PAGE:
For the most tender chicken, skip this step
By Ali Slagle
When you’re thinking about what to make for dinner, the question is often “What do I feel like cooking?” But it can also be “How do I feel like cooking it?”
Sometimes, you want to towel-dry, salt-scrub and bronze each piece of chicken, relishing the sizzle, before adding liquid. Other times, you’d rather take it easy, skip the browning altogether and pile everything into a pot, then let it simmer, steaming your face over it as it bubbles.
Skipping browning isn’t a shortcut, but it is instead another path to delicious results. Think about chicken soup: Because the chicken isn’t browned, it is spoon-tender with a delicate flavor. The same goes for chicken mafe, chicken tinga, khao man gai and so many other classic dishes. When lean chicken is seared over intense, dry heat, its juices can evaporate and render the meat dry. So, although a golden chicken may be beautiful and complex, pale chicken is juicy with straight-up chicken flavor. It’s uncomplicated, in a good way.
Whether or not to skip browning depends on the cut of chicken and the accompanying ingredients. Bone-in, skin-on chicken is an excellent candidate: The fat, cartilage and bones are flavorful enough to turn water into stock. Boneless, skinless chicken will result in meat that is moist but in need of some flavor. A simmer in chicken stock or feisty ingredients can help, as in this recipe for quick-braised chicken and greens. Braising boneless thighs and dark leafy greens in stock makes the dish cozy, but the pickled peppers add sweet-and-sour personality.
Even ground meat doesn’t always need browning. In many meatball soups, such as canh and sopa de albondigas, you can plunk the meatballs right into the broth, where they cook gently and end up pillowy. (If you’re worried about the meatballs breaking, refrigerate for 10 to 15 minutes to firm before cooking.)
Opting not to sear is also practical: No splatters on your stove, counters and self. No flipping or fighting stuck-on bits. The heat is lower, yet the cooking isn’t slower. The cooking experience is gentler and the meat is more tender. It’s chicken in a pot, as kind as can be.
Quick-Braised Chicken With Greens
Yield: 4 to 6 servings
Total time: 40 minutes
3 tablespoons extra-virgin olive oil
1 large yellow onion, thinly sliced
Kosher salt (Diamond Crystal)
1/2 cup sliced hot pickled Peppadew, cherry or pepperoncini peppers, and 2 tablespoons brine reserved, plus more to taste
1/4 cup tomato paste
1 tablespoon light or dark brown sugar, plus more to taste
1 teaspoon ground cumin
4 cups chicken broth
1 1/2 to 2 pounds boneless, skinless chicken thighs
1 1/2 pounds (1 to 2 bunches) dark leafy greens, such as kale, Swiss chard or escarole, de-stemmed and coarsely chopped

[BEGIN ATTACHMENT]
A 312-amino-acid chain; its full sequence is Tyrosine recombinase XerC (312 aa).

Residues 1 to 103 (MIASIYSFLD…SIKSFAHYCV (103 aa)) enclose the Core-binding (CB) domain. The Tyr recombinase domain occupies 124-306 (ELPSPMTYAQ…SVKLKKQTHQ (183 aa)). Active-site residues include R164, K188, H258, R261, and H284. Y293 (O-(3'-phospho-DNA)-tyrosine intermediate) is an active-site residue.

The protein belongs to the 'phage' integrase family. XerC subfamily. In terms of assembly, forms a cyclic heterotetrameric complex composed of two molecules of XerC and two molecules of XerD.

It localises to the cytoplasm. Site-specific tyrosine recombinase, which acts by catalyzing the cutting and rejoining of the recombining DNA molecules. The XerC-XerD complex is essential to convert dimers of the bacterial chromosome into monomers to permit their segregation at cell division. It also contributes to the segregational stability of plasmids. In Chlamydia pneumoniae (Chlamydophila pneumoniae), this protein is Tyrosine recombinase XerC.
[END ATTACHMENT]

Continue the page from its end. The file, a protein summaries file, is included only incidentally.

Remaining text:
Fried toast (see tip), pasta, boiled or mashed potatoes, mashed cauliflower, or grains, for serving
1. In a large pot over medium-high, heat the oil. Add the onion, season with salt and cook, stirring just a few times, until translucent and browned, 6 to 9 minutes. Add the peppers, tomato paste, brown sugar and cumin, and cook, stirring constantly, until the paste is a shade darker and starts to stick to the bottom of the pot, 2 to 3 minutes.
2. Add the broth, chicken, greens and pickled-pepper brine. Season with salt and stir to combine. Cover the pot, keep on medium-high and bring to a simmer. Uncover, reduce heat to low, and cook uncovered until the chicken is cooked through and the greens are tender, 15 to 20 minutes. Using two forks, shred the chicken right in the pot into pieces, then stir to combine. Taste and adjust with salt, sugar (if it’s too tangy or spicy) and brine (if it’s too sweet or flat). Eat with starch of choice.
To make olive oil-fried toast, heat 1/4 cup olive oil over medium in a large skillet, add four 1/2-inch-thick slices of crusty or sourdough bread and fry until crispy on both sides, 1 to 2 minutes. Season with salt and pepper.
Spaghetti and Chicken Meatball Soup
Yield: 4 servings
Total time: 30 minutes
1 pound ground chicken or turkey
1 cup finely grated Parmesan, plus more for serving
8 garlic cloves, coarsely chopped
1 large egg
Kosher salt (Diamond Crystal)
1/4 cup extra-virgin olive oil
2 tablespoons tomato paste
Pinch of red-pepper flakes (optional), plus more to taste
4 cups chicken broth
3 cups store-bought or homemade marinara sauce
8 ounces spaghetti, broken roughly into thirds
1. In a large bowl, stir together the chicken, half the Parmesan, half the garlic, the egg and 1 teaspoon salt. Stir with your hands until combined. Using wet or oiled hands, roll into 12 to 14 meatballs (about 1 1/2 inches in diameter each). Meatballs will be very soft, but if they don’t hold their shape, refrigerate until Step 3.
2. In a large pot or Dutch oven, heat the oil, tomato paste, remaining garlic and the red-pepper flakes (if using) over medium. Cook, stirring, until the garlic is sizzling and fragrant and the oil is stained red, 2 to 3 minutes. Add the chicken broth, marinara sauce and 2 cups of water. Keep on medium heat and bring to a simmer.
3. Gently add the meatballs to the broth and stir to combine. Add the spaghetti. Simmer over medium, stirring gently and often, until the meatballs are cooked through and the pasta is al dente, 10 to 12 minutes. (Pasta will finish cooking from the heat of the soup). Turn off the heat, stir in the remaining 1/2 cup Parmesan and season to taste with salt and red-pepper flakes, if using. Serve with a sprinkling of Parmesan and red-pepper flakes, if desired.